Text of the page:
The chief medical officer is correct.
Cross-departmental working is vital, and I am pleased that the Minister for Childcare and Early Years is here today. I urge the Scottish Government to make this issue an urgent priority and to use the upcoming child and young person wellbeing strategy and the 2018 year of young people to mainstream the issues of alcohol and drugs harm to young people.
It is five days until Christmas. At this time of year it is human nature to want to be in the company of the people whom you love and who love you back, but for a child who is affected by alcohol or drugs harm, without the sanctuary of school, the festive season can be lonely and scary. A focus on the young people and families who are affected by alcohol and drugs misuse has to be central to the forthcoming strategy refresh. Giving support to those who are affected by substance misuse is vital to breaking the cycle of misery.
During the lifetime of the Scottish Government’s 2008 alcohol strategy and 2009 drugs strategy, 15,077 people have died from substance misuse. I will try to put that 15,000 figure into context: it is equivalent to the entire population of Larkhall, which is one of the towns that I represent. If we continue at this rate, in 10 years’ time—by 2027—the population equivalent of another significant town will have been wiped out too. That amounts to a national crisis. Of course I welcome the policy refresh that is under way, but when 15,000 people have died during the course of the current strategies, we have to be brutally honest and say that it is not simply a refresh that is required. It is time for a reality check.
I am optimistic that we can start to change the situation. I am very grateful to the members of all parties who signed the motion to make this debate possible. I also want to thank the many individuals and organisations that have provided briefings and all the organisations that are holding people up. I will not name them all, because I am watching the clock.
I want to conclude by extending a heartfelt thank you to members of the public in the gallery who have travelled from various parts of Scotland to be here today, and to everyone who has shared their stories with me. I say to those people that if you have recently lost a loved one due to drugs or alcohol harm, I realise that this will be a very challenging time for you. Those of us who have lived through it understand. I pray that you will find comfort and peace this Christmas. You are at the heart of this debate. If we listen and act on what we learn from you about alcohol and drugs harm, I believe that we can set Scotland on a journey of radical culture change that is urgent, necessary and possible.
Thank you. I am sorry to hurry people, but as I said, time is pressing. If you can all shave a little bit off your speeches, we will get in a reasonable speech for everybody.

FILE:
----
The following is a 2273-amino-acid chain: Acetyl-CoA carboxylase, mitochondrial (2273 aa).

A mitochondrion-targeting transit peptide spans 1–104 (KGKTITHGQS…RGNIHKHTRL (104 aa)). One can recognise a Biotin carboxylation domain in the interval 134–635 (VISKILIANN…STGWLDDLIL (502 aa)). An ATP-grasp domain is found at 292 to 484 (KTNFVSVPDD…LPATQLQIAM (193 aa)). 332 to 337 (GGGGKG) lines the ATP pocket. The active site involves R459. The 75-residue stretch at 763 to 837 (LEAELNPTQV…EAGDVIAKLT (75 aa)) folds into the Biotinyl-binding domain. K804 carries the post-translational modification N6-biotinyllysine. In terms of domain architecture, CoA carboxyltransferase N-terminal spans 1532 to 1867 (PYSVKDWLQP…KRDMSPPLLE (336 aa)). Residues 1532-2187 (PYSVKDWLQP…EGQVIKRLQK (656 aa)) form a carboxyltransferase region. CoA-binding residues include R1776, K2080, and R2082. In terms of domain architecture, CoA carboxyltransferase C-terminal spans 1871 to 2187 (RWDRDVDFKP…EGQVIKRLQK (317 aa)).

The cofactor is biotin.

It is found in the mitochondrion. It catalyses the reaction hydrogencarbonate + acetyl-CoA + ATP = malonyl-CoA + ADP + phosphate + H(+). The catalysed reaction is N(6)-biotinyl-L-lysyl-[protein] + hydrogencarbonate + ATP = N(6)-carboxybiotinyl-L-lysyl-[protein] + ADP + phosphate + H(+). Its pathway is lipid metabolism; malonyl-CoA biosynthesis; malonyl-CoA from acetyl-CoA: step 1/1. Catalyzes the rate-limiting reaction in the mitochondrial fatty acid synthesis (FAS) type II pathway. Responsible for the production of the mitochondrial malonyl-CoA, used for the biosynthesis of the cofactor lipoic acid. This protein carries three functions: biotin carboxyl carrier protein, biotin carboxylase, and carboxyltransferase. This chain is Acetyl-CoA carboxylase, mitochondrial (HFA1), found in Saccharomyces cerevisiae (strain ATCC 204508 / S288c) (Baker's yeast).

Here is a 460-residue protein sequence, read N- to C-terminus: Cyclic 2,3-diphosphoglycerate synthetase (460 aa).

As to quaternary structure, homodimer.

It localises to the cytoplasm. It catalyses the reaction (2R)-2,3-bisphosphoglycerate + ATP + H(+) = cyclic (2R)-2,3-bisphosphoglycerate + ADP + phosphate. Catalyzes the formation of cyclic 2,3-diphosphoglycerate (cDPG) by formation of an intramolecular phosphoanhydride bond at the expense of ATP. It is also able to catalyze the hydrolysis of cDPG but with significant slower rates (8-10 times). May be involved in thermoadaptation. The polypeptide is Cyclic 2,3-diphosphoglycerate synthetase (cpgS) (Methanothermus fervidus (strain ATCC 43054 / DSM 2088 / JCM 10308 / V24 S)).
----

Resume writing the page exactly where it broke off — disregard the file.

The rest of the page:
I thank Monica Lennon for bringing this important debate to the chamber. I also remind members of my entry in the register of interests, as I am a mental health nurse who holds an honorary contract with NHS Greater Glasgow and Clyde.
There can be no denying that Scotland continues to have a very troubled relationship with both drugs and alcohol. It is an uncomfortable reality, and one that we must not shirk from: the number of deaths from drugs misuse across the United Kingdom is rising, and the number of alcohol-related deaths is higher now than it was in the mid-1990s.
However, it is a problem that the Scottish Government is committed to tackling. At the start of next year, it is set to unveil a new alcohol strategy; in spring, it will unveil a combined alcohol and drugs treatment action plan; and in May, the minimum pricing policy will come into force.
During a statement to Parliament last month, I raised the issue of so-called drug consumption rooms with the Minister for Public Health and Sport. Otherwise known as safer consumption facilities, DCRs are places where illicit drugs can be used under the supervision of trained staff. Although having them is controversial, it is an initiative that I support as I fully believe that it could help to save lives.
Officially sanctioned DCRs have been in existence for over 30 years, and they currently exist in eight European countries, as well as Canada and Australia. Throughout the 1990s, Sydney particularly struggled in the fight against heroin and, knowing the demands of the drug, many businesses would rent out rooms to users so that they had a private place to inject. The practice continued, with police turning a blind eye to it, but it fuelled further criminal activity, as many businesses then started to sell drugs. To tackle the problem, Australia’s first safe consumption room was established in 2001, at a time when I actually lived near the city. In the 10 years after the room opened, ambulance call-outs to drug users near the facility reduced by a staggering 80 per cent. The success of the scheme has not gone unnoticed, and local government in Victoria, Australia has recently announced plans to pilot a safe injecting room in a Melbourne suburb.
Robust evidence demonstrates that such facilities reduce street injection and decrease the number of discarded syringes on streets. The risk of needle sharing is minimised, the number of drug-related deaths is reduced and there is an increase in uptake of drug treatment. An all-party parliamentary group at Westminster recently commissioned a report from a drug policy think tank, which found that drug consumption rooms do not increase drug use, the frequency of injecting, drug dealing, drug trafficking or even drug-related crime in the surrounding areas. Furthermore, research also shows that not one person has died of an overdose in a DCR.